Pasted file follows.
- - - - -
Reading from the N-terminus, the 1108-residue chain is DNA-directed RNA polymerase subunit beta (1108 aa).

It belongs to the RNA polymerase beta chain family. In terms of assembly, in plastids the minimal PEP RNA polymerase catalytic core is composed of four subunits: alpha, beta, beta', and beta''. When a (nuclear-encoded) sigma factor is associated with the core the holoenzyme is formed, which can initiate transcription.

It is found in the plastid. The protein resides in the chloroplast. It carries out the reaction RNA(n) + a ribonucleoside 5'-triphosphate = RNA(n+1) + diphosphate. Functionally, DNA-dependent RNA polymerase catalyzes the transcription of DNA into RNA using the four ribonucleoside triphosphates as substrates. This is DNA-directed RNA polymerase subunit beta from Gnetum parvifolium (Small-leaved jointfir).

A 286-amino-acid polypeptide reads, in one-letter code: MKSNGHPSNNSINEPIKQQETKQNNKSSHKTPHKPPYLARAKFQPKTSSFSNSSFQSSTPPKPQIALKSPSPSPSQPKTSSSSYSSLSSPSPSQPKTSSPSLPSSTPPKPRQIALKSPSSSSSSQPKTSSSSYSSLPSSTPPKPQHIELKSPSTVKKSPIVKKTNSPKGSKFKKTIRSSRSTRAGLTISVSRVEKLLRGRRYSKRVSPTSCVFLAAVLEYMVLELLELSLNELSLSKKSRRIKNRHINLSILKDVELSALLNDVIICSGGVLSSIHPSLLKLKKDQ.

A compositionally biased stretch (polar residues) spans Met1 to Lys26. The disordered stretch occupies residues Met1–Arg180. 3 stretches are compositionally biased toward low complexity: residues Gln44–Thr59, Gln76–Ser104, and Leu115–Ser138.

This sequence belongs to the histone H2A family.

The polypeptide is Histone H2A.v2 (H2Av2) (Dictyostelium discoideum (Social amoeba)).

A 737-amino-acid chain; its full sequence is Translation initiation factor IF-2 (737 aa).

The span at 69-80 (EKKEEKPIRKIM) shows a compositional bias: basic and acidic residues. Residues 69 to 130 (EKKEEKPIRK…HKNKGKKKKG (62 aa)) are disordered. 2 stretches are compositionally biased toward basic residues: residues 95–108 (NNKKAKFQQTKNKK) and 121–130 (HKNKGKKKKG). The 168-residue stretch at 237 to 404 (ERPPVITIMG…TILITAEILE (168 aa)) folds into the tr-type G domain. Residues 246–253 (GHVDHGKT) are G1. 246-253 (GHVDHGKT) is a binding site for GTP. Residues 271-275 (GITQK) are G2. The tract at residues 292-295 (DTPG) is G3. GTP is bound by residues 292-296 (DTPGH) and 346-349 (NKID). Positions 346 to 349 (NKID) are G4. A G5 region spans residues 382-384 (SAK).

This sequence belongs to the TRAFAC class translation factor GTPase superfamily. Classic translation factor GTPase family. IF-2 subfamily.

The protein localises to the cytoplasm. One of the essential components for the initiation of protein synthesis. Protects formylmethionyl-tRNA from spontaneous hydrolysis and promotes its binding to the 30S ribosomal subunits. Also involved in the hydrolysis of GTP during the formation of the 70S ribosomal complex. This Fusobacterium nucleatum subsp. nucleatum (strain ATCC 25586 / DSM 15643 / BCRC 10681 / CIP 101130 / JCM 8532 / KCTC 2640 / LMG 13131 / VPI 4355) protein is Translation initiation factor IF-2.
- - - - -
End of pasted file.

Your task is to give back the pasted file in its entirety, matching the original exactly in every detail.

Reading from the N-terminus, the 1108-residue chain is DNA-directed RNA polymerase subunit beta (1108 aa).

It belongs to the RNA polymerase beta chain family. In terms of assembly, in plastids the minimal PEP RNA polymerase catalytic core is composed of four subunits: alpha, beta, beta', and beta''. When a (nuclear-encoded) sigma factor is associated with the core the holoenzyme is formed, which can initiate transcription.

It is found in the plastid. The protein resides in the chloroplast. It carries out the reaction RNA(n) + a ribonucleoside 5'-triphosphate = RNA(n+1) + diphosphate. Functionally, DNA-dependent RNA polymerase catalyzes the transcription of DNA into RNA using the four ribonucleoside triphosphates as substrates. This is DNA-directed RNA polymerase subunit beta from Gnetum parvifolium (Small-leaved jointfir).

A 286-amino-acid polypeptide reads, in one-letter code: MKSNGHPSNNSINEPIKQQETKQNNKSSHKTPHKPPYLARAKFQPKTSSFSNSSFQSSTPPKPQIALKSPSPSPSQPKTSSSSYSSLSSPSPSQPKTSSPSLPSSTPPKPRQIALKSPSSSSSSQPKTSSSSYSSLPSSTPPKPQHIELKSPSTVKKSPIVKKTNSPKGSKFKKTIRSSRSTRAGLTISVSRVEKLLRGRRYSKRVSPTSCVFLAAVLEYMVLELLELSLNELSLSKKSRRIKNRHINLSILKDVELSALLNDVIICSGGVLSSIHPSLLKLKKDQ.

A compositionally biased stretch (polar residues) spans Met1 to Lys26. The disordered stretch occupies residues Met1–Arg180. 3 stretches are compositionally biased toward low complexity: residues Gln44–Thr59, Gln76–Ser104, and Leu115–Ser138.

This sequence belongs to the histone H2A family.

The polypeptide is Histone H2A.v2 (H2Av2) (Dictyostelium discoideum (Social amoeba)).

A 737-amino-acid chain; its full sequence is Translation initiation factor IF-2 (737 aa).

The span at 69-80 (EKKEEKPIRKIM) shows a compositional bias: basic and acidic residues. Residues 69 to 130 (EKKEEKPIRK…HKNKGKKKKG (62 aa)) are disordered. 2 stretches are compositionally biased toward basic residues: residues 95–108 (NNKKAKFQQTKNKK) and 121–130 (HKNKGKKKKG). The 168-residue stretch at 237 to 404 (ERPPVITIMG…TILITAEILE (168 aa)) folds into the tr-type G domain. Residues 246–253 (GHVDHGKT) are G1. 246-253 (GHVDHGKT) is a binding site for GTP. Residues 271-275 (GITQK) are G2. The tract at residues 292-295 (DTPG) is G3. GTP is bound by residues 292-296 (DTPGH) and 346-349 (NKID). Positions 346 to 349 (NKID) are G4. A G5 region spans residues 382-384 (SAK).

This sequence belongs to the TRAFAC class translation factor GTPase superfamily. Classic translation factor GTPase family. IF-2 subfamily.

The protein localises to the cytoplasm. One of the essential components for the initiation of protein synthesis. Protects formylmethionyl-tRNA from spontaneous hydrolysis and promotes its binding to the 30S ribosomal subunits. Also involved in the hydrolysis of GTP during the formation of the 70S ribosomal complex. This Fusobacterium nucleatum subsp. nucleatum (strain ATCC 25586 / DSM 15643 / BCRC 10681 / CIP 101130 / JCM 8532 / KCTC 2640 / LMG 13131 / VPI 4355) protein is Translation initiation factor IF-2.